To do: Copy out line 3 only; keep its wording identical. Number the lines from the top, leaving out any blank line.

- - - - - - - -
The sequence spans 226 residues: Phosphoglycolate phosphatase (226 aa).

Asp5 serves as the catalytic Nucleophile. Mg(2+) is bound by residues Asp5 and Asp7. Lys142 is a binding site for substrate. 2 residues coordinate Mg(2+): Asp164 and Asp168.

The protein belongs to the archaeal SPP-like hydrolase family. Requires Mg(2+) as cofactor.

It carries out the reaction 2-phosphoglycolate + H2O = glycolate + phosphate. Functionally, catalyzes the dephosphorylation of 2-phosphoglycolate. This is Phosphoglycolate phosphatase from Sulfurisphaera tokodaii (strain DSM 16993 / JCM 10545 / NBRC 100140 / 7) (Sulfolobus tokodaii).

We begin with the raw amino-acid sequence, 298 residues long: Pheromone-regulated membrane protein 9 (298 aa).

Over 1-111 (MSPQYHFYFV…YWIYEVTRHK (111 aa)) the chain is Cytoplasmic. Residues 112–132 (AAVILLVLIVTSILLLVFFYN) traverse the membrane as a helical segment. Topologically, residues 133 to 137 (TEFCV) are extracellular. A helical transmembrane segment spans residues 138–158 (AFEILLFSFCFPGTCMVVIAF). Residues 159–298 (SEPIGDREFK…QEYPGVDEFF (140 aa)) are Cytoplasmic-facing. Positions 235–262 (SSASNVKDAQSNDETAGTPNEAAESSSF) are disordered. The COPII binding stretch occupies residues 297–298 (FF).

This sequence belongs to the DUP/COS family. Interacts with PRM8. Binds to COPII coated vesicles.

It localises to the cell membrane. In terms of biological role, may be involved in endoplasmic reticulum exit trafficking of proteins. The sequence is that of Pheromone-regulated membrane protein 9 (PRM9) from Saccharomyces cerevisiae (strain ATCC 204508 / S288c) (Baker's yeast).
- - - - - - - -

The protein belongs to the archaeal SPP-like hydrolase family. Requires Mg(2+) as cofactor.